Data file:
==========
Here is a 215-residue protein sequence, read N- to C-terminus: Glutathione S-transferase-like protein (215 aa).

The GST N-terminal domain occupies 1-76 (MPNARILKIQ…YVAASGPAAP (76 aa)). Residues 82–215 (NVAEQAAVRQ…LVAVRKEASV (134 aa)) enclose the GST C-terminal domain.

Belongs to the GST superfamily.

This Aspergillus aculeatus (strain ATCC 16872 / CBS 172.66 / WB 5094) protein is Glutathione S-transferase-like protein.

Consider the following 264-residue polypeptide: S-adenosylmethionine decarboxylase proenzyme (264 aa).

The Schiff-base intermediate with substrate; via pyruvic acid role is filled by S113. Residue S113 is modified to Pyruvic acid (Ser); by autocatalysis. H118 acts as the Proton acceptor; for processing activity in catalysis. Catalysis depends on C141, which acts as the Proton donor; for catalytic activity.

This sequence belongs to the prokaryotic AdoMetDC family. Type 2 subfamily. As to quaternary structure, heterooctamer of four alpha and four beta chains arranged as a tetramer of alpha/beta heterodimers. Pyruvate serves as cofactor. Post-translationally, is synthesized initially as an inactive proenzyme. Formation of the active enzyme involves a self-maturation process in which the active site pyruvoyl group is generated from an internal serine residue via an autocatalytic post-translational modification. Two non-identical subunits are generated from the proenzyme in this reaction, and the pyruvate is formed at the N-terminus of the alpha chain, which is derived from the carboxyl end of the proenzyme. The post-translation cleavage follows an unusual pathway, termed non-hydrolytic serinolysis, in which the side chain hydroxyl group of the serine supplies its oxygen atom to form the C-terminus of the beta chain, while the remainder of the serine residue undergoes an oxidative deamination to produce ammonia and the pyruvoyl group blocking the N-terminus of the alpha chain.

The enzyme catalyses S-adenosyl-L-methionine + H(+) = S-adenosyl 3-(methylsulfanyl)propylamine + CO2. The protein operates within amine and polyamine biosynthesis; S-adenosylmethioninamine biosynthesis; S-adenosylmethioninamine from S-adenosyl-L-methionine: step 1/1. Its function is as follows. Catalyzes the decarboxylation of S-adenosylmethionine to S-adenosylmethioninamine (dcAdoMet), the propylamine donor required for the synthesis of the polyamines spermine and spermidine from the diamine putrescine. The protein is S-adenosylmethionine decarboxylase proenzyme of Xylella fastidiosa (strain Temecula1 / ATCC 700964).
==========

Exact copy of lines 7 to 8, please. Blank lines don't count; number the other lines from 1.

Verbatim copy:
This sequence belongs to the prokaryotic AdoMetDC family. Type 2 subfamily. As to quaternary structure, heterooctamer of four alpha and four beta chains arranged as a tetramer of alpha/beta heterodimers. Pyruvate serves as cofactor. Post-translationally, is synthesized initially as an inactive proenzyme. Formation of the active enzyme involves a self-maturation process in which the active site pyruvoyl group is generated from an internal serine residue via an autocatalytic post-translational modification. Two non-identical subunits are generated from the proenzyme in this reaction, and the pyruvate is formed at the N-terminus of the alpha chain, which is derived from the carboxyl end of the proenzyme. The post-translation cleavage follows an unusual pathway, termed non-hydrolytic serinolysis, in which the side chain hydroxyl group of the serine supplies its oxygen atom to form the C-terminus of the beta chain, while the remainder of the serine residue undergoes an oxidative deamination to produce ammonia and the pyruvoyl group blocking the N-terminus of the alpha chain.

The enzyme catalyses S-adenosyl-L-methionine + H(+) = S-adenosyl 3-(methylsulfanyl)propylamine + CO2. The protein operates within amine and polyamine biosynthesis; S-adenosylmethioninamine biosynthesis; S-adenosylmethioninamine from S-adenosyl-L-methionine: step 1/1. Its function is as follows. Catalyzes the decarboxylation of S-adenosylmethionine to S-adenosylmethioninamine (dcAdoMet), the propylamine donor required for the synthesis of the polyamines spermine and spermidine from the diamine putrescine. The protein is S-adenosylmethionine decarboxylase proenzyme of Xylella fastidiosa (strain Temecula1 / ATCC 700964).